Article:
"Here! Let me go—let me go!" the voices seemed to say. "Why are we insulted in this way? Mountain Ear, come and help us!"
Trot ran to the window and looked out.
"It's the birds you caught, Cap'n," she said. "I didn't know they could talk."
"Oh, yes; all the birds in Mo are educated to talk," said the Bumpy Man. Then he looked at Cap'n Bill uneasily and added: "Won't you let the poor things go?"
"I'll see," replied the sailor, and walked out to where the birds were fluttering and complaining because the strings would not allow them to fly away.
"Listen to me!" he cried, and at once they became still. "We three people who are strangers in your land want to go to some other country, and we want three of you birds to carry us there. We know we are asking a great favor, but it's the only way we can think of—excep' walkin', an' I'm not much good at that because I've a wooden leg. Besides, Trot an' Button-Bright are too small to undertake a long and tiresome journey. Now, tell me: Which three of you birds will consent to carry us?"
The birds looked at one another as if greatly astonished. Then one of them replied: "You must be crazy, old man. Not one of us is big enough to fly with even the smallest of your party."
"I'll fix the matter of size," promised Cap'n Bill. "If three of you will agree to carry us, I'll make you big an' strong enough to do it, so it won't worry you a bit."
The birds considered this gravely. Living in a magic country, they had no doubt but that the strange one-legged man could do what he said. After a little, one of them asked:
"If you make us big, would we stay big always?"
"I think so," replied Cap'n Bill.
They chattered a while among themselves and then the bird that had first spoken said: "I'll go, for one."
"So will I," said another; and after a pause a third said: "I'll go, too."
Perhaps more would have volunteered, for it seemed that for some reason they all longed to be bigger than they were; but three were enough for Cap'n Bill's purpose and so he promptly released all the others, who immediately flew away.
The three that remained were cousins, and all were of the same brilliant plumage and in size about as large as eagles. When Trot questioned them she found they were quite young, having only abandoned their nests a few weeks before. They were strong young birds, with clear, brave eyes, and the little girl decided they were the most beautiful of all the feathered creatures she had ever seen.
Cap'n Bill now took from his pocket the wooden box with the sliding cover and removed the three purple berries, which were still in good condition.
"Eat these," he said, and gave one to each of the birds. They obeyed, finding the fruit very pleasant to taste. In a few seconds they began to grow in size and grew so fast that Trot feared they would never stop. But they finally did stop growing, and then they were much larger than the Ork, and nearly the size of full-grown ostriches.
Cap'n Bill was much pleased by this result.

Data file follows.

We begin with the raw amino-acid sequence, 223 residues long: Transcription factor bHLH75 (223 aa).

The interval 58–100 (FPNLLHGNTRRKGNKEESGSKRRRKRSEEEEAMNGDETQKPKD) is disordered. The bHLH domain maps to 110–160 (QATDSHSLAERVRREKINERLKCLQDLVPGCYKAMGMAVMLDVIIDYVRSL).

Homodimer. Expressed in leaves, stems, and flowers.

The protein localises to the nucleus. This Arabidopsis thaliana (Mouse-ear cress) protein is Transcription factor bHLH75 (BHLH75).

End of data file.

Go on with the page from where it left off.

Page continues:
"You can carry us now, all right," said he.
The birds strutted around with pride, highly pleased with their immense size.
"I don't see, though," said Trot doubtfully, "how we're going to ride on their backs without falling off."
"We're not going to ride on their backs," answered Cap'n Bill. "I'm going to make swings for us to ride in."
He then asked the Bumpy Man for some rope, but the man had no rope. He had, however, an old suit of gray clothes which he gladly presented to Cap'n Bill, who cut the cloth into strips and twisted it so that it was almost as strong as rope. With this material he attached to each bird a swing that dangled below its feet, and Button-Bright made a trial flight in one of them to prove that it was safe and comfortable. When all this had been arranged one of the birds asked:
"Where do you wish us to take you?"
"Why, just follow the Ork," said Cap'n Bill. "He will be our leader, and wherever the Ork flies you are to fly, and wherever the Ork lands you are to land. Is that satisfactory?"
The birds declared it was quite satisfactory, so Cap'n Bill took counsel with the Ork.
"On our way here," said that peculiar creature, "I noticed a broad, sandy desert at the left of me, on which was no living thing."
"Then we'd better keep away from it," replied the sailor.
"Not so," insisted the Ork. "I have found, on my travels, that the most pleasant countries often lie in the midst of deserts; so I think it would be wise for us to fly over this desert and discover what lies beyond it. For in the direction we came from lies the ocean, as we well know, and beyond here is this strange Land of Mo, which we do not care to explore. On one side, as we can see from this mountain, is a broad expanse of plain, and on the other the desert. For my part, I vote for the desert."
"What do you say, Trot?" inquired Cap'n Bill.
"It's all the same to me," she replied.
No one thought of asking Button-Bright's opinion, so it was decided to fly over the desert. They bade good-bye to the Bumpy Man and thanked him for his kindness and hospitality. Then they seated themselves in the swings—one for each bird—and told the Ork to start away and they would follow.
The whirl of the Ork's tail astonished the birds at first, but after he had gone a short distance they rose in the air, carrying their passengers easily, and flew with strong, regular strokes of their great wings in the wake of their leader.